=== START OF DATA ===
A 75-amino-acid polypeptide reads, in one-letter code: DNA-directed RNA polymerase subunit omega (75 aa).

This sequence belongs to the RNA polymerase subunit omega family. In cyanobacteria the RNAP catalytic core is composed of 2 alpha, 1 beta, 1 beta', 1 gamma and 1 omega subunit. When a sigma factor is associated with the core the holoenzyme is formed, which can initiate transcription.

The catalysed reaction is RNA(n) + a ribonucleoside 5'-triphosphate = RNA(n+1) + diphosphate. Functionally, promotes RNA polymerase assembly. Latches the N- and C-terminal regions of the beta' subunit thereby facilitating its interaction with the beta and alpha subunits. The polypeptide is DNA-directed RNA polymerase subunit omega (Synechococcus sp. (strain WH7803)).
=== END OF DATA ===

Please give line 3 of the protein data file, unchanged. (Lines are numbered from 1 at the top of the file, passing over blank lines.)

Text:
The catalysed reaction is RNA(n) + a ribonucleoside 5'-triphosphate = RNA(n+1) + diphosphate. Functionally, promotes RNA polymerase assembly. Latches the N- and C-terminal regions of the beta' subunit thereby facilitating its interaction with the beta and alpha subunits. The polypeptide is DNA-directed RNA polymerase subunit omega (Synechococcus sp. (strain WH7803)).